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Richmond high school cancels assignment after criticism it promotes pro-China propaganda

This photo, shared on a Facebook group, shows an assignment given to a Mandarin class at Steveston-London Secondary School. (Source: Facebook/CanadaHongKonger)

The assignment involved answering a number of "reflection questions" about the movie

A picture of some of the questions was shared on Facebook by a pro-Hong Kong Facebook group

RICHMOND (NEWS 1130) – A Richmond high school has axed an assignment after a picture of it was shared on social media, prompting criticism it amounts to brainwashing and pro-China propaganda.

The assignment, given to Grade 10, 11, and 12 Mandarin classes at Steveston-London Secondary School, revolved around the movie “My People, My Country,” which was released last month to commemorate 70 years of the People’s Republic of China. The movie focuses on seven memorial moments since the foundation of the People’s Republic of China and is described as “a gift to every Chinese person living in the country and overseas.”

The assignment involved answering a number of “reflection questions” about the movie. A picture of some of the questions was shared on Facebook by a pro-Hong Kong Facebook group, which suggested students were shown the whole movie. The group asked those reading the post to complain to the school board.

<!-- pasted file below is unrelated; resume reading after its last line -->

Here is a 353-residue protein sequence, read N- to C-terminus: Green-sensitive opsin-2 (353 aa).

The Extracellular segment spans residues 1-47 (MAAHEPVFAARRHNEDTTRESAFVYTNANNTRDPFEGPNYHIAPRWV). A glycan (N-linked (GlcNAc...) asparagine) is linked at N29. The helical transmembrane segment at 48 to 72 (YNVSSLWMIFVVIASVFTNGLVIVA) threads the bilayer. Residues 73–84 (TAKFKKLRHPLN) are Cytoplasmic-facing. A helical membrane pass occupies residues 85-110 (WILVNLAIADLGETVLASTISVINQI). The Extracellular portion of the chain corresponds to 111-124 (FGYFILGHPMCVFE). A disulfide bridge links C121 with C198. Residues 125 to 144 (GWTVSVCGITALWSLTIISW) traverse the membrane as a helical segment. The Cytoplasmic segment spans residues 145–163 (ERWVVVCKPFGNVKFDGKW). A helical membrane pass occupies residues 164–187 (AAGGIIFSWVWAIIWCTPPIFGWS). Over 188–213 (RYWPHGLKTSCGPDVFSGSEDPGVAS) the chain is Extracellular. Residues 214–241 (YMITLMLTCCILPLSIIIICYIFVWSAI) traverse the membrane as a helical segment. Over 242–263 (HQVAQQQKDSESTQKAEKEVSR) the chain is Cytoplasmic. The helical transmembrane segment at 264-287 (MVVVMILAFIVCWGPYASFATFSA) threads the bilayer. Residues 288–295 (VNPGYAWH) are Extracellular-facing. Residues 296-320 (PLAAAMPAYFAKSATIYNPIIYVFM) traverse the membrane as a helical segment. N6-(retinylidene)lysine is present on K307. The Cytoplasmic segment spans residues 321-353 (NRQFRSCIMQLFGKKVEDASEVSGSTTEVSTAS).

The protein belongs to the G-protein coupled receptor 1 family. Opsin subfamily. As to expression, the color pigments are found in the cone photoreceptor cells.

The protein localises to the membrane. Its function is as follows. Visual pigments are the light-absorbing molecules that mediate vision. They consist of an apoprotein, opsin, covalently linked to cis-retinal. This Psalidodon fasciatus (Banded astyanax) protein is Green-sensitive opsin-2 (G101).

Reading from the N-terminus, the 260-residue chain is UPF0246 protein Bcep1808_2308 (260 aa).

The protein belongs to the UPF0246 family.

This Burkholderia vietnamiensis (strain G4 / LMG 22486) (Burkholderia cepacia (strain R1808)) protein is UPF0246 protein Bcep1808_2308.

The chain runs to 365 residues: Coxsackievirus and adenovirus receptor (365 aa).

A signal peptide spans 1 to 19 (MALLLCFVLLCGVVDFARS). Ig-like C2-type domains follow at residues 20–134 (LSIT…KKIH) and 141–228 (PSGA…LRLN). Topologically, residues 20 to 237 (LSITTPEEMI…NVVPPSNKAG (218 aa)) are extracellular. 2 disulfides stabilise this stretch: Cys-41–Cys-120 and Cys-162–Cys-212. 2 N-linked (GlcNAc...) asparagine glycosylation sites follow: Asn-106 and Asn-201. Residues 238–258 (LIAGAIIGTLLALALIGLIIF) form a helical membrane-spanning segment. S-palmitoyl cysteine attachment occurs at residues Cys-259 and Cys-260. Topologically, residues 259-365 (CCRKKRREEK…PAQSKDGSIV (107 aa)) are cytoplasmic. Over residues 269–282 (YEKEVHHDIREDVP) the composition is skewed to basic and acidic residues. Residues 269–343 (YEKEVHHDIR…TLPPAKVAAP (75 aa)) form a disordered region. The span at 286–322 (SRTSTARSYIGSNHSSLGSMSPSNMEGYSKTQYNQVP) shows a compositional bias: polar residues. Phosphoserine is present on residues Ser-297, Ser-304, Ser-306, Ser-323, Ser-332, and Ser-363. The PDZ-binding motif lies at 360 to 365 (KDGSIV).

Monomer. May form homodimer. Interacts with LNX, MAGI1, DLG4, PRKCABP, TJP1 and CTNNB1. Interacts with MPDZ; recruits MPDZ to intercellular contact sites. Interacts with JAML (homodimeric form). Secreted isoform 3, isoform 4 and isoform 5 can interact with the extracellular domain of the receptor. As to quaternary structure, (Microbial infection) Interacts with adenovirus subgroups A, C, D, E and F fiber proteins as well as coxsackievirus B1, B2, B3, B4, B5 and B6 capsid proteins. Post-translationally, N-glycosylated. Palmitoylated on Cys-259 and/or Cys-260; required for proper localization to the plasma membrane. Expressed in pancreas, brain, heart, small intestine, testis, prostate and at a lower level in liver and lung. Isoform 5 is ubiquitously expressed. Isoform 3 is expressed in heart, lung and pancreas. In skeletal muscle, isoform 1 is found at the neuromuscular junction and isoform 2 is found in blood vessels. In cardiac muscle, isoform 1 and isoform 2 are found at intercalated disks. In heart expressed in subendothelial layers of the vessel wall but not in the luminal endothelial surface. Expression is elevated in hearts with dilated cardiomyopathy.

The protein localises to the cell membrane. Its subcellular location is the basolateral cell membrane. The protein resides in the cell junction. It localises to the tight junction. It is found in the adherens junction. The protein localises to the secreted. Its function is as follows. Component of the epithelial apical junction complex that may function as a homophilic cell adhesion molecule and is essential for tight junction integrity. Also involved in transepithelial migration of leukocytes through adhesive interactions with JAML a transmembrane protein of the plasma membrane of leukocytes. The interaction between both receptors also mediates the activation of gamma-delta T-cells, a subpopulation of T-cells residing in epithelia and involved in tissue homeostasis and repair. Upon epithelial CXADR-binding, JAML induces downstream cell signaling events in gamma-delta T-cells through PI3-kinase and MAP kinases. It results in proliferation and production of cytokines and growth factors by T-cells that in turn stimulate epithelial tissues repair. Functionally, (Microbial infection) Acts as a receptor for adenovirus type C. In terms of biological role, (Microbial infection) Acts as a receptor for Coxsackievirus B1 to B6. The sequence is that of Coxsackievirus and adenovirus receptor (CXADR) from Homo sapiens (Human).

One question in particular, “What words or phrases in the Movie made you feel good?” sparked controversy and debate online, with some arguing it was forcing students to feel a certain way and advocated a pro-China agenda.

But Principal Carol-Lyn Sakata says the assignment sheet was misleading and students were only shown trailers of the movie, not the full film.

In a letter sent to parents and guardians on Thursday, Sakata said some study of China’s history and culture are a part of the learning outcomes for Mandarin language courses and four of seven film trailers were shown to highlight historical events and cultures. She added the assignment sheet, meant to prompt oral discussion and handed out earlier this week, was from a template the teacher uses for some assignments and not specific to the one involving “My People, My Country.”

Sakata added that with the current political unrest in Hong Kong she understands concerns and the oral assessment of the assignment would not be continued.